Anti-Semitism is alive and well within the United Nations apparatus, Denmark’s former development and immigration minister, Søren Pind, said in an interview on Tuesday.
Pind told Jyllands-Posten that the road to peace in the Middle East is blocked by anti-Semitism in the UN.
“It is my clear impression that there is an anti-Semitic sentiment within areas of the UN’s fora,” he told the newspaper.
“I don’t think one can doubt that when you look at the overall make-up of the UN or when you look at the composition of the Human Rights Council,” Pind added.
The Human Rights Council (HRC) consists of 47 Member States serving on rotating three-year terms. The HRC is currently made up of 11 Muslim-majority countries, including Indonesia, Kuwait, Pakistan, Saudi Arabia and the United Arab Emirates.
Pind also said that the UN General Assembly often criticises Israel and that when it comes to Israel, “the Arab world is completely set in its ways beforehand”.
Pind’s statements split the waters amongst his fellow MPs.
The Social Democrats’ foreign policy spokesman John Dyrby Paulsen told Jyllands-Posten Pind’s remarks were “cheap and un-nuanced”, while the Red-Green Alliance (Enhedslisten) said Pind was “completely wrong” to bring religion into it, saying that the current Gaza conflict was political in nature.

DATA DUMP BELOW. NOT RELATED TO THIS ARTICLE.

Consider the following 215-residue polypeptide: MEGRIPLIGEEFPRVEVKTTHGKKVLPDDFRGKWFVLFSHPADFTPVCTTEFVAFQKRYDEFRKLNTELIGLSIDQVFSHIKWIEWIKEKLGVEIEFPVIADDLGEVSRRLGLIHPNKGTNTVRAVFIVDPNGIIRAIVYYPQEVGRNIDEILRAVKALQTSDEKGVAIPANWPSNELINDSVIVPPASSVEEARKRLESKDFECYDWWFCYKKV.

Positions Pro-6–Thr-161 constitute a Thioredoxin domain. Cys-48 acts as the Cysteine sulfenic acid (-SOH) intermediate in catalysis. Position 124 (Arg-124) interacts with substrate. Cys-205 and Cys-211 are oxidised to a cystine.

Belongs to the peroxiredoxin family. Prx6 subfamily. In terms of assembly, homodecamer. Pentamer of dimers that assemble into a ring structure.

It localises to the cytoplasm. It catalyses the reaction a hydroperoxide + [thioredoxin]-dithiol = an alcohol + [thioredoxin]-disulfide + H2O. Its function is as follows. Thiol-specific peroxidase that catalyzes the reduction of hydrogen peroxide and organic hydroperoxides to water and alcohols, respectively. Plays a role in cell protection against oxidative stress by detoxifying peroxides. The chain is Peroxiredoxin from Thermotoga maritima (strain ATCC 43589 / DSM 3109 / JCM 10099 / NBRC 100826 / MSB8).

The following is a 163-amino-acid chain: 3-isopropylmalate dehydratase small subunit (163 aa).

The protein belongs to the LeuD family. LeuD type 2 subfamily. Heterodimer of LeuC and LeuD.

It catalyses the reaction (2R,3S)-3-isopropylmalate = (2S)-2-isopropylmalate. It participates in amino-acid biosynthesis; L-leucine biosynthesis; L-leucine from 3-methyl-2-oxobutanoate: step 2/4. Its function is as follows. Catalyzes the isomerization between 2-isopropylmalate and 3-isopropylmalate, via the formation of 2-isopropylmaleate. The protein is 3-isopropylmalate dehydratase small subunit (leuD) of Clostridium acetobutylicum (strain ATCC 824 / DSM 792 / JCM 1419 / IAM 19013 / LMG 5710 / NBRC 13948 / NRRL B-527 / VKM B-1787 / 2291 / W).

Denmark’s former foreign minister, Lene Espersen of the Conservatives, seemed to agree with Pind’s point if not his wording.
“I would have used a different formulation. It is correct that the Arabic countries sympathise with the Palestinians. But in the EU and the US, there is an opposing strong support for Israel’s right to react in order to safeguard its own security,” Espersen told Jyllands-Posten.
Søren Espersen of the Danish People’s Party found Pind’s criticism right on the mark, particularly when it comes to the HRC.
“Countries like Saudi Arabia and all sorts of gangster countries sit on [the council]. Muammar Qaddafi’s Libya was also the chairman for awhile. That says everything you need to know about what kind of absurd organisation this is, which only creates problems for peace,” he told Jyllands-Posten.
Pind said he supported current Foreign Minister Martin Lidegaard’s call for an independent observer corps in Gaza, but due to the UN’s “anti-Semitic sentiment”, he would rather see a team made up of observers from Denmark and its neighbours.
“I would prefer to see a Nordic initiative, because Nordic observers would certainly have an easier time working in that area,” he told Jyllands-Posten.